What universally are the most important themes that tie us together? Love? Family? Loss? Forgiveness? For millennia, these are ideas that have been continually looked at, questioned, idealised and analysed in literature, theatre and within the last century film and TV and yet in 2016 we still find ourselves drawn by these themes… but why? Because they are complicated. They are multi-faceted and we always seem to seek wisdom on them… Laila the Musical loosly clasps onto these concepts, and bridges the gap between an ancient world, and our modern technology-centric landscape.
Rifco‘s newest creation, Laila the Musical pictures two young lovers from warring households fall head over heels for one another. This is hardly an original framework for a production, however if done successfully can make for riveting drama. Although Reece Baha (Qays) and Mona Goodwin (Princess Laila) sing beautifully…The result however is two dimensional. With this type of storyline the audience want to be able to root for the tragedy stricken couple, however the narrative alone isn’t enough to have everyone onside, and on this ocassion the characterisation isn’t intense enough to cause an emotional stir.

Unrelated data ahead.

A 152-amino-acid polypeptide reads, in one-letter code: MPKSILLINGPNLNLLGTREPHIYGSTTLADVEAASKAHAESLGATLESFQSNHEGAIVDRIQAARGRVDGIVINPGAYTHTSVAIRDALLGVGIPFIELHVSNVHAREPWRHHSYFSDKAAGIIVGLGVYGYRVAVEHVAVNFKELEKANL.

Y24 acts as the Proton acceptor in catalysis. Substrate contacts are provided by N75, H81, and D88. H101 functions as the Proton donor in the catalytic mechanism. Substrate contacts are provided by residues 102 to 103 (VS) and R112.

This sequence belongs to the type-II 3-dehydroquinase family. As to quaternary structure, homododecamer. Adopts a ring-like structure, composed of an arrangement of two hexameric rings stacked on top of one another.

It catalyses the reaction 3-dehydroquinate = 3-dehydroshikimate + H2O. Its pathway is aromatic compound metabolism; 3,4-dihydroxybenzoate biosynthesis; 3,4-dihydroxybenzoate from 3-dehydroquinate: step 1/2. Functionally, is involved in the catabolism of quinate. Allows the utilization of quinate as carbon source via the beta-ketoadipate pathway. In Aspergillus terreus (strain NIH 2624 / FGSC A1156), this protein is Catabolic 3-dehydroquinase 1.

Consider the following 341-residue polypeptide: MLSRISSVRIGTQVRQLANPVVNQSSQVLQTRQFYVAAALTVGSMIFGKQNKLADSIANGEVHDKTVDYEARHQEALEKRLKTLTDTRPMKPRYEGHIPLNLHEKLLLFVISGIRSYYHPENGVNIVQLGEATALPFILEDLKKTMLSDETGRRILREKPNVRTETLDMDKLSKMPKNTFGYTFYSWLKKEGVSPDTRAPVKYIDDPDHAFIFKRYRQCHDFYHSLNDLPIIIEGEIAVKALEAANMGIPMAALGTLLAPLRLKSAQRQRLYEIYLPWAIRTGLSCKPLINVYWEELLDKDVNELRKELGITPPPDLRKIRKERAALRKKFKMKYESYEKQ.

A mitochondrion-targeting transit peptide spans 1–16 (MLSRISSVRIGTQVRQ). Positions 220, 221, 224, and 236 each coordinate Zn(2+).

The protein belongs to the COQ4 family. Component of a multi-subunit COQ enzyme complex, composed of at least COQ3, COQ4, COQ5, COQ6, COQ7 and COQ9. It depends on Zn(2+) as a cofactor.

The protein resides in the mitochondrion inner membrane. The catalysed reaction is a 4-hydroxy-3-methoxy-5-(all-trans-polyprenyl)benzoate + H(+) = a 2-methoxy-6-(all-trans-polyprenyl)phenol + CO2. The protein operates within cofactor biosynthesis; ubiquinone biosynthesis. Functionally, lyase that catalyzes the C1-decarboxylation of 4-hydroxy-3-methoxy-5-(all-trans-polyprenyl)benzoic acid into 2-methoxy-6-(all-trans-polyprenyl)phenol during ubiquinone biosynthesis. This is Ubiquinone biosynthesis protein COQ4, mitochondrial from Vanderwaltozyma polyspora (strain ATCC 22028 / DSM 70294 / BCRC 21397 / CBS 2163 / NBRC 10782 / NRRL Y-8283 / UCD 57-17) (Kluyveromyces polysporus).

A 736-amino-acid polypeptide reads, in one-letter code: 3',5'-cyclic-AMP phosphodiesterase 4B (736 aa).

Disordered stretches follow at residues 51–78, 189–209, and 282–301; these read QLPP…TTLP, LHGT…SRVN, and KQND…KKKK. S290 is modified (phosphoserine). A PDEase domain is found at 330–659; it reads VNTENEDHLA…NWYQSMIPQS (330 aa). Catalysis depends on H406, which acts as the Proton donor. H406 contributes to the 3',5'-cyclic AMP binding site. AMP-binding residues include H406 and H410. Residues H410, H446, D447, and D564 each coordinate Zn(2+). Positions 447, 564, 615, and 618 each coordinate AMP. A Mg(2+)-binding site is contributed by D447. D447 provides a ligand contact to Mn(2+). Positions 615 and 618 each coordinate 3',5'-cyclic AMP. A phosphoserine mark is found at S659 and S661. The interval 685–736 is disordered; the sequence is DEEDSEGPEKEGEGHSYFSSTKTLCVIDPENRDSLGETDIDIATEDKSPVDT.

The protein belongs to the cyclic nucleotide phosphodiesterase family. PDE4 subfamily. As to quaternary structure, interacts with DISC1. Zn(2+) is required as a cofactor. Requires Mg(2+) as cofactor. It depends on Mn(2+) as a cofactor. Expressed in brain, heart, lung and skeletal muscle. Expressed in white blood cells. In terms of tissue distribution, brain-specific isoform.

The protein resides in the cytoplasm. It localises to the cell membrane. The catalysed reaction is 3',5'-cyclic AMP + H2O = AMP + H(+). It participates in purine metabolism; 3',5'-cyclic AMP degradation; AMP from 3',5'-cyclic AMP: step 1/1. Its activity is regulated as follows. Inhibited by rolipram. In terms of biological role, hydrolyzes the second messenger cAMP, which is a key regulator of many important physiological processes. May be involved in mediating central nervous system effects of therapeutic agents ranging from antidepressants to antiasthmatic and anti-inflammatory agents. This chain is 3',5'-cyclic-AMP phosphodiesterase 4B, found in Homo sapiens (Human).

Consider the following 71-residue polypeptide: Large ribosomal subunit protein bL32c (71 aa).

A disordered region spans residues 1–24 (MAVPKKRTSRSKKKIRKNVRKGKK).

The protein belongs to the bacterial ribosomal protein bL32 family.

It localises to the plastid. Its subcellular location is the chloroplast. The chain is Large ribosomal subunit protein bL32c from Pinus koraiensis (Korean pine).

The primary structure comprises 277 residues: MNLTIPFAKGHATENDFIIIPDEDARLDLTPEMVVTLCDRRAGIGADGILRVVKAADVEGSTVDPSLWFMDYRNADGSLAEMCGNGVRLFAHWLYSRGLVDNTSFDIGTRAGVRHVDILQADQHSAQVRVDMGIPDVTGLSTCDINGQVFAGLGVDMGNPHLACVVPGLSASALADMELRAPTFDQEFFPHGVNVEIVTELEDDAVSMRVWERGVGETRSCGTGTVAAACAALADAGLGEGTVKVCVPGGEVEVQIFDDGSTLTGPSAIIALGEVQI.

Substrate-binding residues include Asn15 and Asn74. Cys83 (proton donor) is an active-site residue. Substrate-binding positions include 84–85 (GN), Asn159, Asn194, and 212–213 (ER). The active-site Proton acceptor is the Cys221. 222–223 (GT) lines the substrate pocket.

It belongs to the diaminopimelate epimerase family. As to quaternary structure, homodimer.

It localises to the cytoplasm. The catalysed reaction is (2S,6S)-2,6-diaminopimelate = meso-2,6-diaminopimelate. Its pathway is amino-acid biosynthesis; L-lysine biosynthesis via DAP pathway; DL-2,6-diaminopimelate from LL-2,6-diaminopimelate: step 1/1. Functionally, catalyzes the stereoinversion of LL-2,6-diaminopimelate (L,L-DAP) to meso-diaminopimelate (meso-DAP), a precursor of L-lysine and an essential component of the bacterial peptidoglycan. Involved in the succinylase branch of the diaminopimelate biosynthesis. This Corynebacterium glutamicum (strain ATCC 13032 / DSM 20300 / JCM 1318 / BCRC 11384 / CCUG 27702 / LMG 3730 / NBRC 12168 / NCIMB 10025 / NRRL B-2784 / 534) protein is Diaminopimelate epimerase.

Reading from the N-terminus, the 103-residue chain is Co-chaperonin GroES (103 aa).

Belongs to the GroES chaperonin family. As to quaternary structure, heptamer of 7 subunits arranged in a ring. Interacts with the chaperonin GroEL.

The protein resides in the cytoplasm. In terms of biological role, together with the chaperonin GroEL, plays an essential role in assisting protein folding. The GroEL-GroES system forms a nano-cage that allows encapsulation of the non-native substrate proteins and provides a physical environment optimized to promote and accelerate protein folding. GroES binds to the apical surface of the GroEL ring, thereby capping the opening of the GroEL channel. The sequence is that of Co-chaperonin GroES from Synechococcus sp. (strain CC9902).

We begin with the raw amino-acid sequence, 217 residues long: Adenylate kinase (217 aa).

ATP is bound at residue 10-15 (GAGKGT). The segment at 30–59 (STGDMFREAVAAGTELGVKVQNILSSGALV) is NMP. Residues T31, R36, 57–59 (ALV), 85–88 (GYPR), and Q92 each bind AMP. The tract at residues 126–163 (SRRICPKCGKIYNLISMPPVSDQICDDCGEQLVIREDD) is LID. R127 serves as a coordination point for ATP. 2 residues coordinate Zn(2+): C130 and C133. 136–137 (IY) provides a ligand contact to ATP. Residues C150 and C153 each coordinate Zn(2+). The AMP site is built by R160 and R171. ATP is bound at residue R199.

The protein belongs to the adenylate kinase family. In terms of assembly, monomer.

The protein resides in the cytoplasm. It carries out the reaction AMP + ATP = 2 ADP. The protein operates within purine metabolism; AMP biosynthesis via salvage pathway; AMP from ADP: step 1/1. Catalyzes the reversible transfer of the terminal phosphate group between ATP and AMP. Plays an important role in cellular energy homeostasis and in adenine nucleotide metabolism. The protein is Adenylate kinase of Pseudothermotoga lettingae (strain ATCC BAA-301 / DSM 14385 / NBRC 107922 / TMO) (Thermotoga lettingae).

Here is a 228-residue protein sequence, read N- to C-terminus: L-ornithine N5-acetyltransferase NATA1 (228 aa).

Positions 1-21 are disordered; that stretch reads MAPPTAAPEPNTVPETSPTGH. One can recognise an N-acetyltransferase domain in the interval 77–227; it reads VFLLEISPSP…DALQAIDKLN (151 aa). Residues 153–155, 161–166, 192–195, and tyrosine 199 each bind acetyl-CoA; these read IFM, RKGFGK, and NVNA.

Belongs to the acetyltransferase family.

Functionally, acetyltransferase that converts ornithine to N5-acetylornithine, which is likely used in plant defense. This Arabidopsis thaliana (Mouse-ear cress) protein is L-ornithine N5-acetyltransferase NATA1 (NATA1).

Laila the Musical wraps the heavy weight of the themes addressed with a fun, comical and vibrant air. This is most evident in Sheena Patel‘s characterisation of Princess Laila’s maid Zeenat, although she is aware of the impact of the Princess’s unconventional ways, she becomes a silent rebel, bound by her loyalty and a figure of strength considering her social standing. The beaming features of this production are the choreographed sequences, brought to us courtesy of Cressida Carré and performed brilliantly in particular by Yinka Williams and the musical orchestration and accompaniment, courtesy of Benjamin Holder and Sumeet Chopra.
The narrative itself has promise, there’s a real sense of jeopardy felt near the first half’s conclusion, however the feeling is that the tension immediately escalates at that point rather than gradually mounting. By the time the stakes have risen I’m not truly invested in the character’s romance. The technique utilised by the cast to adorn the songs is beautiful. Rather than belt the songs out like a typical western musical, songs are performed with an Indian classical flourish that makes for an entertaining listen. 2/5
Review written by Lucy Basaba.
Laila the Musical is currently showing at the Watford Palace Theatre until Sunday 17th April. For more information on the production, visit here…
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